The Heritage Bill 2016, under which Heather Humphreys is hoping to extend hedge-cutting and scrub-burning on a pilot basis, was debated last week in the Seanad without agreement. Senators are wary of the need for the Bill, while there have been strong objections from environmentalists and members of the public. Over 25,000 people have signed a petition and hundreds have written to Senators from around the country, calling on them to reject the Bill.
Senator Grace O'Sullivan said “it's far from a Heritage bill in terms of protection”. She called on Minister Humphreys to provide scientific data before opening up hedge-cutting in March and August. Birdwatch Ireland, An Taisce, Irish Wildlife Trust and the Hedge-laying Association of Ireland are all against the changes. They cite the failure of the Minister to consult experts on key parts of the Bill and its lack of scientific basis. They say vulnerable upland species like the endangered curlew would be affected by March burning, while other declining species like linnets and yellowhammers nest well into August and September. They say road safety, cited as a reason for the proposed extension, is covered by current legislation which allows cutting for visibility and safety.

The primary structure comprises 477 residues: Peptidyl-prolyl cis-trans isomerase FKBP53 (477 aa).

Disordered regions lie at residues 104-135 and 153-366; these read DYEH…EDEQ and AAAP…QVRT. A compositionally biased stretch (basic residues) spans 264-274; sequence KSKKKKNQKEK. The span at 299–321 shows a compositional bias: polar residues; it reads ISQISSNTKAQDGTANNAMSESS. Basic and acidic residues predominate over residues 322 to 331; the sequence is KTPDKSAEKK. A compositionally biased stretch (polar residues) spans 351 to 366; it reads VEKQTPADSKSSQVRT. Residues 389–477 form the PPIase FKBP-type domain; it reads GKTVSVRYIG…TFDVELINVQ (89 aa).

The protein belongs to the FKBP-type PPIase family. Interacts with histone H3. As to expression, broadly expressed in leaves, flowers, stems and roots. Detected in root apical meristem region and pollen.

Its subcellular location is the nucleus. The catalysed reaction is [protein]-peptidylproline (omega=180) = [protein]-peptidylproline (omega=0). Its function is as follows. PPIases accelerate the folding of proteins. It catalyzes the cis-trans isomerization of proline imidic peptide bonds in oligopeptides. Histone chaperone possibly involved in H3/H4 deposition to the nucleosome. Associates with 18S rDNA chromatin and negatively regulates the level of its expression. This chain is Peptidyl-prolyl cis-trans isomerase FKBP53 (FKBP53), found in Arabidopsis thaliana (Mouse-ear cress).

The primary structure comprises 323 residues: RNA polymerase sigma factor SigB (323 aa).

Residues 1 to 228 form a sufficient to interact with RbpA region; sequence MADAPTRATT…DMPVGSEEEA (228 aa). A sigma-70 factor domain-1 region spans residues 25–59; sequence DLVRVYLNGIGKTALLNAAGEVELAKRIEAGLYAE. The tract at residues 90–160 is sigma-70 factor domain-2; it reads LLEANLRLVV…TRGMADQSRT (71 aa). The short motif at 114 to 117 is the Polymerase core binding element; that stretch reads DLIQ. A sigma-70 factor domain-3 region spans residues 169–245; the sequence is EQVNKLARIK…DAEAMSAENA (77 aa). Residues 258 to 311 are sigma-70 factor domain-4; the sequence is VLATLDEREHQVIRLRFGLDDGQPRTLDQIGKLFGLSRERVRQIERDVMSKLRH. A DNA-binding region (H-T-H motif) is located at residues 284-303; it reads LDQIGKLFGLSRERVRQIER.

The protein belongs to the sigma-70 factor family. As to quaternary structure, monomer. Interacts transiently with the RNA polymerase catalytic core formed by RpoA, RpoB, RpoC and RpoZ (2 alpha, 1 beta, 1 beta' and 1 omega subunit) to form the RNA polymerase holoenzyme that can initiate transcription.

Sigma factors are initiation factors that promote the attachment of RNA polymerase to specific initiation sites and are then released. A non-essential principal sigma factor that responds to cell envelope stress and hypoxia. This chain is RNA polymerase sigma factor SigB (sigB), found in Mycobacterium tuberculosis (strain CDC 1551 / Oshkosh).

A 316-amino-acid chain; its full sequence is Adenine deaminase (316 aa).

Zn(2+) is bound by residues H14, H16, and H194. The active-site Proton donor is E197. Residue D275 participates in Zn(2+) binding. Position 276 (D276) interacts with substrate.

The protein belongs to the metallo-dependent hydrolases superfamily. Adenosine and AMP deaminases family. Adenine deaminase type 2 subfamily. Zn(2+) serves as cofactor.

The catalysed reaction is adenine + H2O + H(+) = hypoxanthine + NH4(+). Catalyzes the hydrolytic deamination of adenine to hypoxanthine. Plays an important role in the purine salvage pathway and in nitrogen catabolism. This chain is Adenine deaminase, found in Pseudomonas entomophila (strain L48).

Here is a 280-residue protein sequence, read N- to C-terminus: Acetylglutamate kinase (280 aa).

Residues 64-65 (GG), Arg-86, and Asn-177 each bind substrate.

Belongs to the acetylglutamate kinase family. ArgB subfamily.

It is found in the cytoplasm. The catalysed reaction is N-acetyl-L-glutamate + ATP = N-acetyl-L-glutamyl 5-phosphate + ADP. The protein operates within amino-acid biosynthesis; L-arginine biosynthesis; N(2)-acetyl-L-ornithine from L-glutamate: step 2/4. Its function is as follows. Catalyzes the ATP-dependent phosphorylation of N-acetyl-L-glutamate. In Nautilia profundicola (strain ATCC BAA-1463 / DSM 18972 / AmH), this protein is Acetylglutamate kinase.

The IFA is for the extension of the cutting and burning season. IFA environment chairman Thomas Cooney said in May: “This pragmatic measure will allow for better vegetation management while ensuring the protection of biodiversity. It is essential that no further delays occur and Minister Humphreys prioritises the progress of this measure during this Dáil term.”